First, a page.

This photo shows Rosa Parks (second from right) with Martin Luther King Jr., Peter Seeger, Charis Horton and Ralph Abernathy at the 25th anniversary reunion of the Highlander Center.
Mrs. Parks was at the reunion because she had attended a training session at Highlander in the summer of 1955, studying the techniques and philosophy of nonviolent social change. The subject was of interest to her as a long-time, committed activist who had served as an officer of her local NAACP chapter for the previous 12 years.
By the time the above photograph was taken in 1957, Mrs. Parks' commitment to nonviolent social change had gained the attention of the world. On Dec. 1, 1955, she refused to give up her seat on a Montgomery, Ala., bus, helping to spark the long bus boycott that would give focus to the growing civil rights movement and lead, less than a decade later, to the Civil Rights Act and the death of official segregation.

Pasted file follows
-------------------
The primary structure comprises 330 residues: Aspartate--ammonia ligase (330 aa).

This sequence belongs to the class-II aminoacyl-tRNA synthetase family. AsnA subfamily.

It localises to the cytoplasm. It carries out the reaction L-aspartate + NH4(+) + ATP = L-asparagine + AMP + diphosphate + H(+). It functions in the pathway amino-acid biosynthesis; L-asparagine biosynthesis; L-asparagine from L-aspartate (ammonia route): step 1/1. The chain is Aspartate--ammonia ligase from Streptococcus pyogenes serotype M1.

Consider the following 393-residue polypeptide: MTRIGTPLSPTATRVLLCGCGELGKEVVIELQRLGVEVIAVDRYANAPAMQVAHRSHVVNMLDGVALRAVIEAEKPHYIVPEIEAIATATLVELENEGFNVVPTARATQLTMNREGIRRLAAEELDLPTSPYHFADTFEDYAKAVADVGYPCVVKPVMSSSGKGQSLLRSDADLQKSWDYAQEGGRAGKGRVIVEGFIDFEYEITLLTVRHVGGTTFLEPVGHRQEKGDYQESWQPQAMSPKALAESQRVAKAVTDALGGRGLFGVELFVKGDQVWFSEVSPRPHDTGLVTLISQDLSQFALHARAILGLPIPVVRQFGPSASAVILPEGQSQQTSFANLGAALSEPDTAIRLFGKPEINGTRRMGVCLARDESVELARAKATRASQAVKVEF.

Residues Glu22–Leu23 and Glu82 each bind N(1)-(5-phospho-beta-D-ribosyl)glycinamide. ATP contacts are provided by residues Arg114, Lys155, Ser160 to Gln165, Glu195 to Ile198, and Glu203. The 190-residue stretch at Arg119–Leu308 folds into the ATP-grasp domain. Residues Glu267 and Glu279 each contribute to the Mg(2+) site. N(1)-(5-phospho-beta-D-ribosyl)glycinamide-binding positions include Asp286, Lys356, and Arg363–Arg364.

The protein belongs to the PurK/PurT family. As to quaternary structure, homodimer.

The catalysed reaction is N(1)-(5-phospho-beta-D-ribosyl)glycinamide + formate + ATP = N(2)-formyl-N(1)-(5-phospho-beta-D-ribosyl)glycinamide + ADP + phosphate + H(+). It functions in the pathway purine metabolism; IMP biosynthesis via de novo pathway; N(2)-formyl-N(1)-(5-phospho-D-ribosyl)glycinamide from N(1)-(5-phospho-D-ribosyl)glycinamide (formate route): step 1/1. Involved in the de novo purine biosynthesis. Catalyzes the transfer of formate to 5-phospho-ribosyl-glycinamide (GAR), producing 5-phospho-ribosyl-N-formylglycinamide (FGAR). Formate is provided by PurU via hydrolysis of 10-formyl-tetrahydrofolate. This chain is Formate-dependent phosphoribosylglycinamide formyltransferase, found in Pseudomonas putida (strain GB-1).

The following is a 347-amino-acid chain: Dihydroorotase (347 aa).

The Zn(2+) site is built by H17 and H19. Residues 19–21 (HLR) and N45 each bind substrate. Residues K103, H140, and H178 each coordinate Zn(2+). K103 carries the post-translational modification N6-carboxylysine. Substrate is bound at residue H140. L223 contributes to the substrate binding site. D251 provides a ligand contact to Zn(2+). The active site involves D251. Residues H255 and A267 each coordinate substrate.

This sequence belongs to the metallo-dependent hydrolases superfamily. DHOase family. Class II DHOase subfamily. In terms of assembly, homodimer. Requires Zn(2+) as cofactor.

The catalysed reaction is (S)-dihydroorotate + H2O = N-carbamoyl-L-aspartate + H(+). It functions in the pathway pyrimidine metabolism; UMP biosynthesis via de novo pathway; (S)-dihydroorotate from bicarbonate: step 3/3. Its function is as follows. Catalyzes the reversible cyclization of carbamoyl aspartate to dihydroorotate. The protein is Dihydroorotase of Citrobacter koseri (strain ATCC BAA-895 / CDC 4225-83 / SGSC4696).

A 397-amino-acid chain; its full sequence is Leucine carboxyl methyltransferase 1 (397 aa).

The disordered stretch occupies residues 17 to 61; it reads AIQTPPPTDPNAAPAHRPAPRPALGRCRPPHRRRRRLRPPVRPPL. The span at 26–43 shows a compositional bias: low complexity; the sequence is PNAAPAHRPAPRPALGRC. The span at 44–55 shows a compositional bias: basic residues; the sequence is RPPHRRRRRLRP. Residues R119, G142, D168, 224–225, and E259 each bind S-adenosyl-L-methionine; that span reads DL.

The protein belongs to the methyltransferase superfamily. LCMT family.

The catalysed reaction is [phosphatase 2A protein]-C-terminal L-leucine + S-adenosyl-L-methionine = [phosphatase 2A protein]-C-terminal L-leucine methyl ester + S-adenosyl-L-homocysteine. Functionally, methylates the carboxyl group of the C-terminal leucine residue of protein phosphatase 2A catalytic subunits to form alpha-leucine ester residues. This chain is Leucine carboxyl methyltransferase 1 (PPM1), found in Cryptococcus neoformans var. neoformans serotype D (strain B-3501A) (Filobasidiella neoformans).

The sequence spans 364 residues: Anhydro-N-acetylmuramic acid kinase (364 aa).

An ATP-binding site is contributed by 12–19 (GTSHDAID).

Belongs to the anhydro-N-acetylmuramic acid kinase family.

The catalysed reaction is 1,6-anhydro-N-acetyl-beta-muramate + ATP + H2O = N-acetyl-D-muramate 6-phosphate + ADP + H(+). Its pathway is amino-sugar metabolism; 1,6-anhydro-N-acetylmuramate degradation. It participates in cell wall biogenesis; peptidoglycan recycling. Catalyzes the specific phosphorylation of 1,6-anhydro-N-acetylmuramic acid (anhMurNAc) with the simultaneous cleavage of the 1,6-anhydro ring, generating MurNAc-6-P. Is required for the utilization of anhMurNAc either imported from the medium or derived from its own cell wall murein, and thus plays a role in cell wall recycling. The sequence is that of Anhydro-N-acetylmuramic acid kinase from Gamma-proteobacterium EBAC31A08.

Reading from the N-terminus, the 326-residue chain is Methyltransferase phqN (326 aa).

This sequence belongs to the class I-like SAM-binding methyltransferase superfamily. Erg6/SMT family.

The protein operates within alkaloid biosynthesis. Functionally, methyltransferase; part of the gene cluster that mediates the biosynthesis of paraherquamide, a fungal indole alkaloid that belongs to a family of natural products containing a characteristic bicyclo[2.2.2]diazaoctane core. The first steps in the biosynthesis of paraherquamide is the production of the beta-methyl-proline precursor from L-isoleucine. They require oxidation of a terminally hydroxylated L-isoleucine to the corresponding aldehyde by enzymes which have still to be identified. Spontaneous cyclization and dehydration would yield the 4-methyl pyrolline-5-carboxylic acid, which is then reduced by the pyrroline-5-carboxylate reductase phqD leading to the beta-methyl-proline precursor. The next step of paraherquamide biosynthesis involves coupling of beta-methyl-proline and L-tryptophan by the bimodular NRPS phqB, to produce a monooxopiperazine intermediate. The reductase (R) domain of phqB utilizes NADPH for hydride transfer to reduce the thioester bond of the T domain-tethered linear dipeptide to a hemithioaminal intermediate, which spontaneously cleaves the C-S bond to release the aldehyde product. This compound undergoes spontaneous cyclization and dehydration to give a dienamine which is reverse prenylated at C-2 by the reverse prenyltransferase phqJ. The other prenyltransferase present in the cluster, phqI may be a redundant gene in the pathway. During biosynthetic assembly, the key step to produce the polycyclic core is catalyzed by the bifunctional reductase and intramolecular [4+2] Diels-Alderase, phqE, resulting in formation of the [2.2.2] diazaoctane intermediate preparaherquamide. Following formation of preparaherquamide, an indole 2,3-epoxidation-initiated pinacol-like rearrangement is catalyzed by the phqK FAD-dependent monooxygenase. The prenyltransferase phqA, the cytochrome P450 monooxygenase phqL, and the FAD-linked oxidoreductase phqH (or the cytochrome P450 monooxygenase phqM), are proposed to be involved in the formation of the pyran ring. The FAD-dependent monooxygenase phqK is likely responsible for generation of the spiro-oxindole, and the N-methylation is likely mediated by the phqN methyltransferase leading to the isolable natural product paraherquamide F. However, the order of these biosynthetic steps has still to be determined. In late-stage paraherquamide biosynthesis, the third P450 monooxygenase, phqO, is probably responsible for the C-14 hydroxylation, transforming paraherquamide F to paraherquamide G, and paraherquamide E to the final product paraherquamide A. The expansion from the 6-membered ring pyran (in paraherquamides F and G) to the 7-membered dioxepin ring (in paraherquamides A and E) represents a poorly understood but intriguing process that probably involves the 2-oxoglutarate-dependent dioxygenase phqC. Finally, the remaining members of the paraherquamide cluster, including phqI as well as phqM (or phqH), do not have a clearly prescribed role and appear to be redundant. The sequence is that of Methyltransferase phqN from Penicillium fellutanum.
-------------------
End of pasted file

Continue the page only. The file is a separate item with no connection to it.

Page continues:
I've borrowed this photo from Highlander's archives as a reminder that Rosa Parks was not an accidental hero. The myth of the seamstress with the aching feet obscures the vital preparation and organization that transformed Rosa Parks' act of courage into a national movement. It was this preparation and organization — the efforts of groups like the Women's Political Council — that resulted in Mrs. Parks' becoming "the mother of the civil rights movement," instead of simply the latest in a long line of Black citizens harassed, imprisoned or even beaten for refusing to yield their seats on a Montgomery bus.
This New York Times obituary does a good job of explaining Rosa Parks' political intent, and the array of political force employed behind her symbolic act. Paul Loeb explains why this matters in "The real Rosa Parks."
Revolutions can be planned. The revolutionary changes that Rosa Parks helped to spark were not an accident of history or the result of miraculous intervention. Many brave, determined people organized and strategized, and one brave, determined lady gave their cause a sharpening symbol.
With hard work and courage, such things can be planned.